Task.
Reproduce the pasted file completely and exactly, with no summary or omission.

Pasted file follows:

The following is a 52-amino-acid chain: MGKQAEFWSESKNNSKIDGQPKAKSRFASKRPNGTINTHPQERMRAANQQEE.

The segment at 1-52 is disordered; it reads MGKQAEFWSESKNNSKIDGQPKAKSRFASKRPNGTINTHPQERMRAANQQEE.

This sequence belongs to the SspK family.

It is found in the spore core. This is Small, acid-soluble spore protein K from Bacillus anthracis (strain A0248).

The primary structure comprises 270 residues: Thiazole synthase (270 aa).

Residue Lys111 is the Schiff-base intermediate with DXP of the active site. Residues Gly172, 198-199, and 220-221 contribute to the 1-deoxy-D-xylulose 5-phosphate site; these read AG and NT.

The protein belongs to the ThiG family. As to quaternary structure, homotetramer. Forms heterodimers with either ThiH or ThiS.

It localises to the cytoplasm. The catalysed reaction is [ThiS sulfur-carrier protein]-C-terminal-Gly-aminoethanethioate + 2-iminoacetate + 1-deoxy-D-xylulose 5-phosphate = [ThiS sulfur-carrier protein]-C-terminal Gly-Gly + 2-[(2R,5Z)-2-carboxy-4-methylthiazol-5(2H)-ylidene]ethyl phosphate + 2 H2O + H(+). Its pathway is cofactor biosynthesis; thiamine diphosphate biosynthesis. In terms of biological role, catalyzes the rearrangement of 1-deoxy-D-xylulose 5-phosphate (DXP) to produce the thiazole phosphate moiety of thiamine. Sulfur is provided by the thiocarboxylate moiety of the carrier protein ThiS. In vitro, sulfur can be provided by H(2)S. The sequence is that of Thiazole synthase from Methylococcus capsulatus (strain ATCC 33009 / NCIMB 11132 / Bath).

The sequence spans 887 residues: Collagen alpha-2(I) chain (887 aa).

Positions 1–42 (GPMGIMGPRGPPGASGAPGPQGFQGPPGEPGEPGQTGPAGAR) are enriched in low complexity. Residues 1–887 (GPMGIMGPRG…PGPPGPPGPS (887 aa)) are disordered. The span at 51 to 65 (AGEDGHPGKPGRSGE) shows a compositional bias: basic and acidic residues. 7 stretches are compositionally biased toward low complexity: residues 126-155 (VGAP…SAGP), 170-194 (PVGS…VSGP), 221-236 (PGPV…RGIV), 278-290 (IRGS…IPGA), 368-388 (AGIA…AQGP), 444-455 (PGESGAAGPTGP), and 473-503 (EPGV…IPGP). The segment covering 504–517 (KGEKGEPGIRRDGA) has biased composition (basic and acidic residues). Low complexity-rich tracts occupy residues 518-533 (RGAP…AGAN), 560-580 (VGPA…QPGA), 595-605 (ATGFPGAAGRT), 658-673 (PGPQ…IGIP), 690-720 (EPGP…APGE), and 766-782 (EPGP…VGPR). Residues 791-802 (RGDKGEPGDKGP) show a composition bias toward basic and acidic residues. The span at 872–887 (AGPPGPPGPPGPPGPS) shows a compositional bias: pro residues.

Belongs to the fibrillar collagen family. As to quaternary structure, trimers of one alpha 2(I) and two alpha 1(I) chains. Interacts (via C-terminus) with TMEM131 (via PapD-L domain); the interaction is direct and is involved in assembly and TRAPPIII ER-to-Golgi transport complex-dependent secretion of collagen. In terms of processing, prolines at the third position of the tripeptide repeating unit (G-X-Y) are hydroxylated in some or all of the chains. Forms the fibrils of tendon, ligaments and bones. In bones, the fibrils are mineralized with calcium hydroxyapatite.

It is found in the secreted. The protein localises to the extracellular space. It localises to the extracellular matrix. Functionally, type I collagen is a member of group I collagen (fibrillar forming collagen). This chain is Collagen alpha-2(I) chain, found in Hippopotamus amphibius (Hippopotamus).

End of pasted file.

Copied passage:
The following is a 52-amino-acid chain: MGKQAEFWSESKNNSKIDGQPKAKSRFASKRPNGTINTHPQERMRAANQQEE.

The segment at 1-52 is disordered; it reads MGKQAEFWSESKNNSKIDGQPKAKSRFASKRPNGTINTHPQERMRAANQQEE.

This sequence belongs to the SspK family.

It is found in the spore core. This is Small, acid-soluble spore protein K from Bacillus anthracis (strain A0248).

The primary structure comprises 270 residues: Thiazole synthase (270 aa).

Residue Lys111 is the Schiff-base intermediate with DXP of the active site. Residues Gly172, 198-199, and 220-221 contribute to the 1-deoxy-D-xylulose 5-phosphate site; these read AG and NT.

The protein belongs to the ThiG family. As to quaternary structure, homotetramer. Forms heterodimers with either ThiH or ThiS.

It localises to the cytoplasm. The catalysed reaction is [ThiS sulfur-carrier protein]-C-terminal-Gly-aminoethanethioate + 2-iminoacetate + 1-deoxy-D-xylulose 5-phosphate = [ThiS sulfur-carrier protein]-C-terminal Gly-Gly + 2-[(2R,5Z)-2-carboxy-4-methylthiazol-5(2H)-ylidene]ethyl phosphate + 2 H2O + H(+). Its pathway is cofactor biosynthesis; thiamine diphosphate biosynthesis. In terms of biological role, catalyzes the rearrangement of 1-deoxy-D-xylulose 5-phosphate (DXP) to produce the thiazole phosphate moiety of thiamine. Sulfur is provided by the thiocarboxylate moiety of the carrier protein ThiS. In vitro, sulfur can be provided by H(2)S. The sequence is that of Thiazole synthase from Methylococcus capsulatus (strain ATCC 33009 / NCIMB 11132 / Bath).

The sequence spans 887 residues: Collagen alpha-2(I) chain (887 aa).

Positions 1–42 (GPMGIMGPRGPPGASGAPGPQGFQGPPGEPGEPGQTGPAGAR) are enriched in low complexity. Residues 1–887 (GPMGIMGPRG…PGPPGPPGPS (887 aa)) are disordered. The span at 51 to 65 (AGEDGHPGKPGRSGE) shows a compositional bias: basic and acidic residues. 7 stretches are compositionally biased toward low complexity: residues 126-155 (VGAP…SAGP), 170-194 (PVGS…VSGP), 221-236 (PGPV…RGIV), 278-290 (IRGS…IPGA), 368-388 (AGIA…AQGP), 444-455 (PGESGAAGPTGP), and 473-503 (EPGV…IPGP). The segment covering 504–517 (KGEKGEPGIRRDGA) has biased composition (basic and acidic residues). Low complexity-rich tracts occupy residues 518-533 (RGAP…AGAN), 560-580 (VGPA…QPGA), 595-605 (ATGFPGAAGRT), 658-673 (PGPQ…IGIP), 690-720 (EPGP…APGE), and 766-782 (EPGP…VGPR). Residues 791-802 (RGDKGEPGDKGP) show a composition bias toward basic and acidic residues. The span at 872–887 (AGPPGPPGPPGPPGPS) shows a compositional bias: pro residues.

Belongs to the fibrillar collagen family. As to quaternary structure, trimers of one alpha 2(I) and two alpha 1(I) chains. Interacts (via C-terminus) with TMEM131 (via PapD-L domain); the interaction is direct and is involved in assembly and TRAPPIII ER-to-Golgi transport complex-dependent secretion of collagen. In terms of processing, prolines at the third position of the tripeptide repeating unit (G-X-Y) are hydroxylated in some or all of the chains. Forms the fibrils of tendon, ligaments and bones. In bones, the fibrils are mineralized with calcium hydroxyapatite.

It is found in the secreted. The protein localises to the extracellular space. It localises to the extracellular matrix. Functionally, type I collagen is a member of group I collagen (fibrillar forming collagen). This chain is Collagen alpha-2(I) chain, found in Hippopotamus amphibius (Hippopotamus).